Metals prices slipped on Monday on fears of waning demand, but mining giants BHP Billiton and Rio Tinto, engaged in a takeover battle, were among the big gainers on the London stock market.
Copper futures at the London Metal Exchange (LME), often considered a benchmark of the metals market in particular and the real economy in general, were down 3.6 percent from Friday's close at $6,790 per tonne at the end of the official open outcry session.
Some financial markets were briefly spooked when British media reported an explosion in London, though sterling and U.S. stock futures recovered after police said it was only a fire.
Metals markets were not directly affected by the news, but were moved by data from the LME which showed inventories of copper in exchange-registered warehouses rose by almost 3,500 tonnes to 176,200, their highest since April.
Copper prices have fallen around 10 percent so far this month as inventory levels have grown, giving rise to fears that need for the metal is not as great as previously thought.
Imports of copper into China, the world's biggest consumer, fell 5.6 percent between September and October, customs data showed.
Sentiment towards industrial metals in China recently has turned bearish, for the first time in many years, UBS analyst John Reade said.
The Chinese government would have a difficult task to maintain economic growth above 10 percent (year on year) amid bubbles in the stock market and real estate and growing inflationary pressures stemming from high energy and food prices, he said.
Still, mining firms have been among the most active in the mergers and acquisitions market in recent years, betting on strong future demand for metals such as copper, nickel and aluminium, particularly from the industrializing economies of China, India and Russia.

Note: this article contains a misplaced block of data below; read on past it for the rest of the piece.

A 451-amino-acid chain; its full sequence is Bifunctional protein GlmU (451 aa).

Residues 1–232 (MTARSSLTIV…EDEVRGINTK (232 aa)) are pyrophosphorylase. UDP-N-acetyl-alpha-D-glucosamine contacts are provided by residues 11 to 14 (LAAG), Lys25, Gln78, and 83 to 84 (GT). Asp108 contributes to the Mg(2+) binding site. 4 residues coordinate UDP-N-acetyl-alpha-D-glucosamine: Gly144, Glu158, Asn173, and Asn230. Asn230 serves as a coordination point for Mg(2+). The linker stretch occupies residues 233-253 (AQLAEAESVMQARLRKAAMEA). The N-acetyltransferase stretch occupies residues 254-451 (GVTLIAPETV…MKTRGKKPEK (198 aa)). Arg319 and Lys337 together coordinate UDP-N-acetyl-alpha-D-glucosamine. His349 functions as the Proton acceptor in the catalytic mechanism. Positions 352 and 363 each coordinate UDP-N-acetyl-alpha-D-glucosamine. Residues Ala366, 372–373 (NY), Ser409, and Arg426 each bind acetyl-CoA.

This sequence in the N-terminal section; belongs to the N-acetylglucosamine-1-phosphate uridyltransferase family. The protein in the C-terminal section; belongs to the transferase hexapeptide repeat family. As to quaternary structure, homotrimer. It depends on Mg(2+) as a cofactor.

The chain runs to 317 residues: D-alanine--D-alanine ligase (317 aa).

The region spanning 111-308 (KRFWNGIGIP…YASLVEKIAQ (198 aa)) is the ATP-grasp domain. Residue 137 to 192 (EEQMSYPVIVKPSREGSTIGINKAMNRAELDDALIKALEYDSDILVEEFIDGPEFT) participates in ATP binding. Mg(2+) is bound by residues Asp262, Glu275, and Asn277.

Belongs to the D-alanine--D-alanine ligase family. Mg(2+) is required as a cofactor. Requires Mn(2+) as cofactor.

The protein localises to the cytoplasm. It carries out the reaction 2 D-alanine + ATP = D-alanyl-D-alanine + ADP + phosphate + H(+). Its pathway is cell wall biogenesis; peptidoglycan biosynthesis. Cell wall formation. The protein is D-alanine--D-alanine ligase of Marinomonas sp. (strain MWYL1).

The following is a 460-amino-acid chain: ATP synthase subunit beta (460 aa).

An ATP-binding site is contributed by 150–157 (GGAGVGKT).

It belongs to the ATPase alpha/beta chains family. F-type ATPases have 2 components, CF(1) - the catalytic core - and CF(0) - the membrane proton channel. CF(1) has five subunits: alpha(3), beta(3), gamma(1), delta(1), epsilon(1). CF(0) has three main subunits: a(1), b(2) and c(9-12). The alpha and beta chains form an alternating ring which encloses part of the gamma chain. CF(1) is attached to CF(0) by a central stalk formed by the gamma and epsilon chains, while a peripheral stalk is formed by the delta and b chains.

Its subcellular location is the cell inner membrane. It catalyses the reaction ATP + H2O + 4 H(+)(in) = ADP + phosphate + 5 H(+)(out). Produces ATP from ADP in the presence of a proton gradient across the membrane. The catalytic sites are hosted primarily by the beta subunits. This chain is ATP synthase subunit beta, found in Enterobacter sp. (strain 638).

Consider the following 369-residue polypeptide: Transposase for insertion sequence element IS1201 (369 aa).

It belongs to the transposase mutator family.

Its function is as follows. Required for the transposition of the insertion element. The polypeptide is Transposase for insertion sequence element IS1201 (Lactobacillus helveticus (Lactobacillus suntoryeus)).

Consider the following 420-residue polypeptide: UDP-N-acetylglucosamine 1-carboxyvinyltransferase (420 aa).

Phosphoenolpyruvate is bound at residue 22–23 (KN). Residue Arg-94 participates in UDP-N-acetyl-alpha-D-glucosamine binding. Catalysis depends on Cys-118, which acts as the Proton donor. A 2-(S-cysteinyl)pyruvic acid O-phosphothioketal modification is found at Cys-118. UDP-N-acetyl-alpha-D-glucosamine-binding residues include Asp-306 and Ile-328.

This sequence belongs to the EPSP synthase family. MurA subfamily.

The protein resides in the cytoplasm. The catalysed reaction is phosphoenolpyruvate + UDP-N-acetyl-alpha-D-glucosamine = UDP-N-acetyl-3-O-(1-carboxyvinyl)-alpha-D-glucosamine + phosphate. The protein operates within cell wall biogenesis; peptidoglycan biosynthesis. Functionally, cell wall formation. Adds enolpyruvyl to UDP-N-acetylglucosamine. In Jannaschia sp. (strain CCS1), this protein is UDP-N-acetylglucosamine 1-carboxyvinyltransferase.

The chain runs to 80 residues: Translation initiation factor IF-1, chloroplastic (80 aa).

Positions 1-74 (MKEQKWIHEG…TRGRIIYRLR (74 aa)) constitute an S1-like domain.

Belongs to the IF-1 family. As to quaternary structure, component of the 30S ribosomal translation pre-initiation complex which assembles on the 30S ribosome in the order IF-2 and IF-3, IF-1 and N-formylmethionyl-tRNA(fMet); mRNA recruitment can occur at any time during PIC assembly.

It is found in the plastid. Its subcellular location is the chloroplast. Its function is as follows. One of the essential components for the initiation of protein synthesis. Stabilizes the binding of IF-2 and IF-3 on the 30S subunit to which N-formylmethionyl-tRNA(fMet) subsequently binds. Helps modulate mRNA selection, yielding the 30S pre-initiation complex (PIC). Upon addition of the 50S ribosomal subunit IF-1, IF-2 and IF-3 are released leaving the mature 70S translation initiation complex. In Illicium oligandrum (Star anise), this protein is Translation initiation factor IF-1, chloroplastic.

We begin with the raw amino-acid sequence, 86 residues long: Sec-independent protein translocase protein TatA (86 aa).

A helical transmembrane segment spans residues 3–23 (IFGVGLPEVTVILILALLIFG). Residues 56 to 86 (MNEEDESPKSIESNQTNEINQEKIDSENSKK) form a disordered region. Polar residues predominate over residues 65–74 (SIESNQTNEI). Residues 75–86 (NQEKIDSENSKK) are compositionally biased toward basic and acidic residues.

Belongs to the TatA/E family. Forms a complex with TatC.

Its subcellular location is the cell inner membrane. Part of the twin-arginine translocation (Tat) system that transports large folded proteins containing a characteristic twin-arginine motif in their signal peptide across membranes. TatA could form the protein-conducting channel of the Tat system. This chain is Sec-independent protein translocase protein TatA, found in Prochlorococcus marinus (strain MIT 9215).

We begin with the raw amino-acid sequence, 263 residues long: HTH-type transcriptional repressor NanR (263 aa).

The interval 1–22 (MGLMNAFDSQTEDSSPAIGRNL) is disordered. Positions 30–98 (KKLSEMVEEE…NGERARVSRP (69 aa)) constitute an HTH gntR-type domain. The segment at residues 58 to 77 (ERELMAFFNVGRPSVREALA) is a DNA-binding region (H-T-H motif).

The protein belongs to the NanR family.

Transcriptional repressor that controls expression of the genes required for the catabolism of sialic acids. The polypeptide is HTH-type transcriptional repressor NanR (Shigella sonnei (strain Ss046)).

BHP, which wants to buy rival Rio to create a global powerhouse in copper, aluminium, iron ore and other minerals, was up 3.1 percent and its target was up 3.3 percent by 7:51 a.m. EST, while the FTSE was only 0.2 percent higher.
Copper shares have outperformed the copper price by 50 percent and nickel shares outperformed nickel by 90 percent, analyst Jeremy Gray at Credit Suisse said.
The reality is that companies who control resources will always be more valuable than the metal itself.
In other commodities, oil stalled $5 short of the milestone $100 per barrel level it recently approached, while gold fell around 2 percent to its lowest in almost a week.
The recent rise of oil prices ... appears to be the result of the combination of high demand, tight supply conditions, political tensions and market dynamics where price increases trigger the expectation of further price increases, said Lex Hoogduin, Chief Economist at Dutch fund management firm Robeco.
Other industrial metals followed copper down. Aluminium was $36 lower at $2,574 per tonne, while zinc was off $90 at a quoted $2,635/2,640 per tonne.
Lead, one of the outstanding performers in financial markets this year with gains of almost 110 percent, was $80 down at $3,460 per tonne.
Tin was unchanged at $16,950/16,975 per tonne, while steelmaking raw material nickel was up $250 at $34,050 per tonne.
(Reporting by Daniel Magnowski, editing by Peter Blackburn)